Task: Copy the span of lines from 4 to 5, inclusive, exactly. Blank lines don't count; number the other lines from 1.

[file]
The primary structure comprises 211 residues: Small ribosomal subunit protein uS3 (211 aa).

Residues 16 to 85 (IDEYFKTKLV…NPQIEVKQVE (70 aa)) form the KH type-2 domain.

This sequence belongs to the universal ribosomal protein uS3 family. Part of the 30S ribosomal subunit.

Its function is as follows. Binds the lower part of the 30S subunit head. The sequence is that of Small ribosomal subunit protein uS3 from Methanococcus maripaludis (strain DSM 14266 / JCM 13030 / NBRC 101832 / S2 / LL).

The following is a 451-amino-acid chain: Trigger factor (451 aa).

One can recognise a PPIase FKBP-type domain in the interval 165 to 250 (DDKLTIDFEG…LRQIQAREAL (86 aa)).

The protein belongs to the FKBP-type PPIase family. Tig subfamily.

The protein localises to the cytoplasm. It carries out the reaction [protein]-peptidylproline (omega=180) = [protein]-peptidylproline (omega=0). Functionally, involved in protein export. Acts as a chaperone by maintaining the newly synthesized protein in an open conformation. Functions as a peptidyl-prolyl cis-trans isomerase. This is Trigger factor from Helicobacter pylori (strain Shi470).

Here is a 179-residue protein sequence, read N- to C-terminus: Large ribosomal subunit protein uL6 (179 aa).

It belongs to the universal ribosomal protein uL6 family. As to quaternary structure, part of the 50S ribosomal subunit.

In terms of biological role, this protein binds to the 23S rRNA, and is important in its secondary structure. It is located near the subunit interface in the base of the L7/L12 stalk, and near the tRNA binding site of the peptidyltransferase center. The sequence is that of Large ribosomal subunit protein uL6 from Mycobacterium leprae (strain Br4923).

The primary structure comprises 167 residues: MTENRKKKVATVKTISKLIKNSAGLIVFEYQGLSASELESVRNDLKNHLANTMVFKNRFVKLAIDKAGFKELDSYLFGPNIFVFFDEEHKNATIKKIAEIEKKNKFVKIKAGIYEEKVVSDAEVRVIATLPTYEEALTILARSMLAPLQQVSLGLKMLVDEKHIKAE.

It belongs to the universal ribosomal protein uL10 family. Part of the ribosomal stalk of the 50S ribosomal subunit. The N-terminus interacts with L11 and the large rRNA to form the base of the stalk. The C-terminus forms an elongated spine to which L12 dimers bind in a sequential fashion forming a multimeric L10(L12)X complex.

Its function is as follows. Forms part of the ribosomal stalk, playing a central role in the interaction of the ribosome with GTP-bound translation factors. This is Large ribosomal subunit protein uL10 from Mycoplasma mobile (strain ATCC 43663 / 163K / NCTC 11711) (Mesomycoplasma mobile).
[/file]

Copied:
Its function is as follows. Binds the lower part of the 30S subunit head. The sequence is that of Small ribosomal subunit protein uS3 from Methanococcus maripaludis (strain DSM 14266 / JCM 13030 / NBRC 101832 / S2 / LL).

The following is a 451-amino-acid chain: Trigger factor (451 aa).